And to drive them crazy as well, for limiting access to the phone hardware,
storage and filesystem, most likely the cause for the lack of
productivity development, that more typically relies on accessing data or
resources found outside an app's sandbox than a game does.
Post by Que es 4phun
So, taking all this into account, it's not really surprising that the
download numbers are so high. Most are for free apps, downloaded
easily, managed easily, found and used easily, updated easily, and the
feature is promoted in prime time to millions of users on TV. I don't
see commercials for download stores for any of the Verizon phones -
just the phones or carrier itself.
Bingo. Apple has put their phone ahead of the carriers it operates on in
thw consumer's mind, which is a pretty new concept in the United States,
where customers typically choose the mobile operator first, base
on coverage and recurring cost then selects a phone from that carrier's
offerings second. People in the US are buying iPhone's regardless of the
fact that it's available from AT&T, rather than because of it.
SMS
2009-01-21 20:30:22 UTC
Permalink
Post by Que es 4phun
http://digg.com/apple/Analysts_iPhone_Outselling_Android_Nearly_6_to_1?FC=
PRCK0
Post by Que es 4phun
While Apple may not have had the strongest of holiday sales for Macs
and iPods, estimates for sales of iPhone 3G versus T-Mobile's G1 may
show Apple's device having outsold one of its closest competitors by a
ratio of six to one in the US alone.
That means if you develop software for Android you need to in reality
price it at least six times higher than the same software for the
Apple iPhone to get the same return for your effort.
So, using that reasoning, you're saying Mac software should retail for
about 10 times its PC equivalent? I'm not a Mac user, so I don't keep up
on Apple software pricing, but I don't think Entourage sells for $1000...
What it means is that the more esoteric applications that have a limited
market are simply never ported to OS-X. Mass market applications have
enough of a market, even with the lower market share, to be ported to
the Mac.

For Android, once more handsets start using that OS, there will be more
apps.
Jon Ribbens
2009-01-22 13:39:28 UTC
Permalink
Post by Todd Allcock
Apple's brilliance wasn't creating a phone that did anything new, it was
creating a phone that did fairly typical smartphone things and telling
everyone unaware of that market about them.
That's not really fair, the iPhone also does things that other phones
do, but *better*. My previous phone could do email, and web browsing,
and SSH, etc, and I knew perfectly well how to make it do those
things, but in practice I just *didn't*, because the implementations
were poor, the software slow, the interface clunky, etc.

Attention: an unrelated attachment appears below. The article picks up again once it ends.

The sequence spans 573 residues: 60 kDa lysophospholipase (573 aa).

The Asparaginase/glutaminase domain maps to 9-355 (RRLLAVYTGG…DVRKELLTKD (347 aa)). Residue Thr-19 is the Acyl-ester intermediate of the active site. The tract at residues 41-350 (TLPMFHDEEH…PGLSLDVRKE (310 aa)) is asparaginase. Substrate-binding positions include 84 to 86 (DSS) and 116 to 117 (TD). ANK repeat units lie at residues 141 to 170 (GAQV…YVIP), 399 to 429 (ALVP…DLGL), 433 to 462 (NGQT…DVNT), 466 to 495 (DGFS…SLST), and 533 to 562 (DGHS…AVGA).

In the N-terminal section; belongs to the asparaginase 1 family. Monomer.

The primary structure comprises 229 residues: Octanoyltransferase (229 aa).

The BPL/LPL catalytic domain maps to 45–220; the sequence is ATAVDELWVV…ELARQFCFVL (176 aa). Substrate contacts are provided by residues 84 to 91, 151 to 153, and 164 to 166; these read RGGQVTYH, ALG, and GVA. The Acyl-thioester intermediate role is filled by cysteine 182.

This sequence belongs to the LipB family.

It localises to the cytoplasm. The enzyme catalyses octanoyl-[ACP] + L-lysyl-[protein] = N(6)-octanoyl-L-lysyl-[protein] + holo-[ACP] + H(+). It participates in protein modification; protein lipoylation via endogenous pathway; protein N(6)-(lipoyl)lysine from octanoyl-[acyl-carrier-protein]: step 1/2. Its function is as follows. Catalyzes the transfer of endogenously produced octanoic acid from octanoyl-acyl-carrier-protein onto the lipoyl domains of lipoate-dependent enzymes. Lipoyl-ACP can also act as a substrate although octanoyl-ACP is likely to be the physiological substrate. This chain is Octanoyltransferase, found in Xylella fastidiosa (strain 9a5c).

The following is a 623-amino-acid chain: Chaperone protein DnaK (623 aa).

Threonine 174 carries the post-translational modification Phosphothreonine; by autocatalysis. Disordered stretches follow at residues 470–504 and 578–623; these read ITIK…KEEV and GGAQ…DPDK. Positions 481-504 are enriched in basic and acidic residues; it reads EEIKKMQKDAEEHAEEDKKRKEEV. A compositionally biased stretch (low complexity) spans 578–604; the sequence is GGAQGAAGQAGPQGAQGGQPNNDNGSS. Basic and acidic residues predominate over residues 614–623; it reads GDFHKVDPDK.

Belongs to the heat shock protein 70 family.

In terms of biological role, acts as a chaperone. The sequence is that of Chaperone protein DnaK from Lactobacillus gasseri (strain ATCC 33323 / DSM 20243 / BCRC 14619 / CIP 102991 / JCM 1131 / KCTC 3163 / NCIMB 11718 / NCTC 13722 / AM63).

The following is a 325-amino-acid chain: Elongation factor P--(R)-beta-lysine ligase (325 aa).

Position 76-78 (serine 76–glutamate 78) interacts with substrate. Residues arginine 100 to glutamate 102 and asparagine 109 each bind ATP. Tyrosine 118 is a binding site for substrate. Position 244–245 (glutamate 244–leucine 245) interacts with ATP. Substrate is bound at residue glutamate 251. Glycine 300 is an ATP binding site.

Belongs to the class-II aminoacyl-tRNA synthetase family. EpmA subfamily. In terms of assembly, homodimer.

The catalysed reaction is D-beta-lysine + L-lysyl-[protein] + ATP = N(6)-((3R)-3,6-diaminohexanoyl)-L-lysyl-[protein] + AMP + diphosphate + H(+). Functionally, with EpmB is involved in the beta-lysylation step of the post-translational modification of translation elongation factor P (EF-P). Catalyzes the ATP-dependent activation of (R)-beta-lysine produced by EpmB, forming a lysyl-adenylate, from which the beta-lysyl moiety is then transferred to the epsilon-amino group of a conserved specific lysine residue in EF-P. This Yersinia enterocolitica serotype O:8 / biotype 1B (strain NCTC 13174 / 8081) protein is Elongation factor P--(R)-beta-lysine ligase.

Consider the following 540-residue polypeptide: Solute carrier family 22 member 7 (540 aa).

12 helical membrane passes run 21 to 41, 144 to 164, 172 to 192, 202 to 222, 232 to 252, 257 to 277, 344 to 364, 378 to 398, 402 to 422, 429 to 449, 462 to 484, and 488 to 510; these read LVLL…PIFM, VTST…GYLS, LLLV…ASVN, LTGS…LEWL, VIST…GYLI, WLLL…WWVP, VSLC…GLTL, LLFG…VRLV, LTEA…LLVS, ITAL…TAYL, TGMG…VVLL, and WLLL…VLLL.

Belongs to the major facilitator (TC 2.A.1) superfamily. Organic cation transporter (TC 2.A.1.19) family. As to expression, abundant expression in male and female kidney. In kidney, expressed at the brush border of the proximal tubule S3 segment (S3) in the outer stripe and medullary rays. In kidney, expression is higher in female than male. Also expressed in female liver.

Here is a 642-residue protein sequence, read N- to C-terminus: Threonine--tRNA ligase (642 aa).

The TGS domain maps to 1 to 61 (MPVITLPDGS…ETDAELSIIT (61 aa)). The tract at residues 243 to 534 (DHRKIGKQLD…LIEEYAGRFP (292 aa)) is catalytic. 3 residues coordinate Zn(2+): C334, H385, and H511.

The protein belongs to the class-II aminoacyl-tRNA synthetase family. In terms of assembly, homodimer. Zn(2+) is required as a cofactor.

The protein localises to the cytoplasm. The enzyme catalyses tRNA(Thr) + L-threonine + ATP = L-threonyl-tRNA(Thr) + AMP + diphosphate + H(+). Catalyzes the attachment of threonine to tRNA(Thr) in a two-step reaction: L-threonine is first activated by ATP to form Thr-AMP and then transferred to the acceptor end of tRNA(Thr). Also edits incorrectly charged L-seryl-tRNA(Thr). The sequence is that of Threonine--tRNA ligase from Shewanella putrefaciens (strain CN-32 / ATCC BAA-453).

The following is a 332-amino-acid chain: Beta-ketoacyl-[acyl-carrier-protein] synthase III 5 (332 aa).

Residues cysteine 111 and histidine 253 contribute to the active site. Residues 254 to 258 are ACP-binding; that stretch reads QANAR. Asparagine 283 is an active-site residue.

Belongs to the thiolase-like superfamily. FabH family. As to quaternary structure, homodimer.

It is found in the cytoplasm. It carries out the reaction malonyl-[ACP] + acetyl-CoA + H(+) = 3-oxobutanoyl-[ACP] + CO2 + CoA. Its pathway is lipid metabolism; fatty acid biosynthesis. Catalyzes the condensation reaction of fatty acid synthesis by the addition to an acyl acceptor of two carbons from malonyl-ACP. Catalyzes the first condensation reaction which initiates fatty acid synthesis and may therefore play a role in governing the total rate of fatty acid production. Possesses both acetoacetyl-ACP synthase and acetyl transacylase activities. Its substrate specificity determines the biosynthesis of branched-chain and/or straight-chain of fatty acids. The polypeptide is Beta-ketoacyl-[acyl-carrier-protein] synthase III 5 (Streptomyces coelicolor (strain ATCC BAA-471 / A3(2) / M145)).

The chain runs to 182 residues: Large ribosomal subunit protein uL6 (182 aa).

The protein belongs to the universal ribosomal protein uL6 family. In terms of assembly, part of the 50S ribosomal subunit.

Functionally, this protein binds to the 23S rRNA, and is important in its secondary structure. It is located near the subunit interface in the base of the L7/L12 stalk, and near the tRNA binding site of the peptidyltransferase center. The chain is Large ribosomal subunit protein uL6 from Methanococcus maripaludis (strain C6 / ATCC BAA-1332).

Post by Todd Allcock
That's a unique spin- forcing users to buy a data plan, whether they want
it or not, "protects them." The author missed his true calling: he
should sell life insurance!
I don't think that's fair either. It's highly unlikely that anyone
would want an iPhone with no data plan, and the unlimited data has
been an absolutely key feature from my personal point of view with
regard to decision to buy and satisfaction with it after purchase.

I think the "data is always all free, no matter what you do"
(except go abroad ;-) ) is vital to customer use of the data features.
Mobile phone companies are notorious for ripping people off, and an
unequivocal guarantee like that is extremely important for confidence
in using the service.
Todd Allcock
2009-01-22 17:42:08 UTC
Permalink
Post by Jon Ribbens
Post by Todd Allcock
Apple's brilliance wasn't creating a phone that did anything new, it was
creating a phone that did fairly typical smartphone things and telling
everyone unaware of that market about them.
That's not really fair, the iPhone also does things that other phones
do, but *better*. My previous phone could do email, and web browsing,
and SSH, etc, and I knew perfectly well how to make it do those
things, but in practice I just *didn't*, because the implementations
were poor, the software slow, the interface clunky, etc.
I'm not suggesting Apple didn't raise the bar- they certainly did; I'm just
suggesting that customer education was a far important tool in their
success. A father of one my daughter's friends recently told me he was
thinking of switching to the iPhone, because he'd like to get his personal
email while on the run, and when I asked him about it, he seriously thought
only iPhones and Blackberries had that ability, and he didn't want a second
Blackberry (he carries one for work.) And this guy's a rocket scientist!
(Literally- he works for Lockheed...)

But for all the impressive work Apple did with the media player, UI, and
browser, the rest of the implementation was pretty substandard- Google Maps?
This was the best they could do for GPS/navigation? There are $20 Verizon